This afternoon on my show, I talked with Jack Goldsmith, former Assistant Attorney General in the Bush Administration, about his book “The Terror Presidency.”

As head of the Office Of Legal Counsel, Goldsmith got into heated debates with Alberto Gonzales, David Addington, and others regarding the surveillance program, the FISA court, torture policies, and more. We discussed all of that, and the famous encounter with Gonzales and Andrew Card (then White House Chief Of Staff) in John Ashcroft’s hospital room over re-authorizing a secret program.

I asked Goldsmith whether the Bush administration used fear as a weapon internally, as it has so often publicly, to scare people into getting what it wants. As an example, Goldsmith says that when he questioned one Bush decision, David Addington (then legal counsel to Dick Cheney) told him, “If you rule that way, the blood of the hundred thousand people who die in the next attack will be on your hands.”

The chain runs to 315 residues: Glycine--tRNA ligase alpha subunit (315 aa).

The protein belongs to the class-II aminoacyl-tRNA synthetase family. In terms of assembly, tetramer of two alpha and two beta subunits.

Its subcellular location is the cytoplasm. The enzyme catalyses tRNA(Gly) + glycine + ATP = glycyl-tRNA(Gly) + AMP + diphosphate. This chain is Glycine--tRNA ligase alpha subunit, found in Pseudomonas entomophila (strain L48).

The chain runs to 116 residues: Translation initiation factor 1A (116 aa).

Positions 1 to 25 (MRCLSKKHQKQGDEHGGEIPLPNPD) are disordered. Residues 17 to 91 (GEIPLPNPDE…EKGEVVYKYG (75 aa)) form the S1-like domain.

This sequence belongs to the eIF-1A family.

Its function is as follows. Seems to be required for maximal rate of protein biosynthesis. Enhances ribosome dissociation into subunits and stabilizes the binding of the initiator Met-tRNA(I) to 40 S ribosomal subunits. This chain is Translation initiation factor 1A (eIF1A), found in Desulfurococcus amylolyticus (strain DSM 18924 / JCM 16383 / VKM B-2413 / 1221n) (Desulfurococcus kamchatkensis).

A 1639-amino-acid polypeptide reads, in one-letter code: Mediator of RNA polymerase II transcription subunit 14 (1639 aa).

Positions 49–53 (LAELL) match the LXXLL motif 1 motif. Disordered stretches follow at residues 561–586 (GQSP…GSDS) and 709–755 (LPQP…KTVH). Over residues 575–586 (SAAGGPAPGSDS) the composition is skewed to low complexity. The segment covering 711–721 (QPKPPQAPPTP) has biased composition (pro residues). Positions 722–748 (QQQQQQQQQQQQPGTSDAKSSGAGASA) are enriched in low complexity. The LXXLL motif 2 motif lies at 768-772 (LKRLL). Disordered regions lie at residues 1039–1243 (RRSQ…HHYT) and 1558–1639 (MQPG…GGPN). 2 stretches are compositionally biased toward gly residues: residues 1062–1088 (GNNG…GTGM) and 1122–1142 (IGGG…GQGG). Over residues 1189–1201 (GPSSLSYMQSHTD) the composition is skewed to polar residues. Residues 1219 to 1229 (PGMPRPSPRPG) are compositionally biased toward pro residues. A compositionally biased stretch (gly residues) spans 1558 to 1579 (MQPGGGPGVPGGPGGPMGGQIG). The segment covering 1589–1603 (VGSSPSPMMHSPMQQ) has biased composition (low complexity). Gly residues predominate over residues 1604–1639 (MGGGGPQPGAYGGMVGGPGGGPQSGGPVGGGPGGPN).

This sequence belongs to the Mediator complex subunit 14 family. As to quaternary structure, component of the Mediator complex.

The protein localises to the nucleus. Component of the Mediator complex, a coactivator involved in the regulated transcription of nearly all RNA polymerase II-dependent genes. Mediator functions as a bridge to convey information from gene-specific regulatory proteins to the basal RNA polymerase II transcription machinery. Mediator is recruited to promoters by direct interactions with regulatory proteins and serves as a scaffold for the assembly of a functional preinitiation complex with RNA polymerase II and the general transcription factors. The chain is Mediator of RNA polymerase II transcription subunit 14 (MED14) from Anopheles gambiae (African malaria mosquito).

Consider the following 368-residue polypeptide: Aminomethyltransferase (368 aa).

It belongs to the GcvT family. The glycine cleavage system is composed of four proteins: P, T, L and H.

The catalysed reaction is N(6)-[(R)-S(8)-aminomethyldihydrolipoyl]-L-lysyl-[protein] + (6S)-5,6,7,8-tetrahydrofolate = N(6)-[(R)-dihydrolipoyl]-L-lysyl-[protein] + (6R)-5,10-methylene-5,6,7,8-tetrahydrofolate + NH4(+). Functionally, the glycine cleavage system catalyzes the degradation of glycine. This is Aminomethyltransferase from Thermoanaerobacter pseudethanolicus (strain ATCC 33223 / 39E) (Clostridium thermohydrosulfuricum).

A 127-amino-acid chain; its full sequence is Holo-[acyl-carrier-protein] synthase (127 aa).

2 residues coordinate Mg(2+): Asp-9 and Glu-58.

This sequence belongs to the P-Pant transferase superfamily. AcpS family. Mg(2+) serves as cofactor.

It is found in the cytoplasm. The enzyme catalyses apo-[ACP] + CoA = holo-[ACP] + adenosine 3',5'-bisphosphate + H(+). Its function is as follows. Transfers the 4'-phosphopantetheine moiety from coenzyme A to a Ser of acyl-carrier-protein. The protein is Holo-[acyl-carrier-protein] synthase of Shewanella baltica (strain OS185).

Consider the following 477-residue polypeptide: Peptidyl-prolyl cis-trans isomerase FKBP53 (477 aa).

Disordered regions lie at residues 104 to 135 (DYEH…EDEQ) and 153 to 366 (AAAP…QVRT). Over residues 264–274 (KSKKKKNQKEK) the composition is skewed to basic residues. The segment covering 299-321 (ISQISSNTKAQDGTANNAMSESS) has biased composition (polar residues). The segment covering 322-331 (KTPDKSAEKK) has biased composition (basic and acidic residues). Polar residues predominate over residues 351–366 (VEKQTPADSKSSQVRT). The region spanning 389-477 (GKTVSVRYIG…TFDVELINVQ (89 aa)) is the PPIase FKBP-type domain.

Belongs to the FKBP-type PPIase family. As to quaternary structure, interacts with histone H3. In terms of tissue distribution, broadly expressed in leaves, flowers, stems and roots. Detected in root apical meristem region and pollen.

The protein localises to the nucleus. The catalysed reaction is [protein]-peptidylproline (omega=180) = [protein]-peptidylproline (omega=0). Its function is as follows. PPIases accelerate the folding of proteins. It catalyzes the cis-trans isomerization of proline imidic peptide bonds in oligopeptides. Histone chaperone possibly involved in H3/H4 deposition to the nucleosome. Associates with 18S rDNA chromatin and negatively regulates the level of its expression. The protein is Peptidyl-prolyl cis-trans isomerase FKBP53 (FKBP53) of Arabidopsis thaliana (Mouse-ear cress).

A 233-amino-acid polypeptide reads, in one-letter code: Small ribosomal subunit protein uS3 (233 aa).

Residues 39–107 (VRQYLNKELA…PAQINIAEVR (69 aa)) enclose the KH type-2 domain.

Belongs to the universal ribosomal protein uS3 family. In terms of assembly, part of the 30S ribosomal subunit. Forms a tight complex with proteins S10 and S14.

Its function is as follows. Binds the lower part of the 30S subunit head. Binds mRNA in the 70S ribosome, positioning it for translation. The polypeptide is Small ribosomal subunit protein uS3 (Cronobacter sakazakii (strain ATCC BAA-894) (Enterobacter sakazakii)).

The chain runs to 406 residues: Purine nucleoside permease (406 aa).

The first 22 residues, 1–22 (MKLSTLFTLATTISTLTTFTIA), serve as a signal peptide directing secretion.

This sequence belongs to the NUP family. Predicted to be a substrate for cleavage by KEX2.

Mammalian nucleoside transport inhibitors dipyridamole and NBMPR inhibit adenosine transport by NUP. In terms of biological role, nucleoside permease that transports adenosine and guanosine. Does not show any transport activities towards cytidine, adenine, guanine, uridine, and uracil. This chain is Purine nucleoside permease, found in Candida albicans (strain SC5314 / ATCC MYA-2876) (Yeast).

Goldsmith, a conservative attorney and law professor, found himself torn between protecting the nation and following the law and the Constitution. Although at the time he told people he left his position “to spend more time with his family,” it’s clear that the legal schism in the White House — and the administration’s unwillingness to respect the balance of power with Congress and the courts — eventually drove him out.

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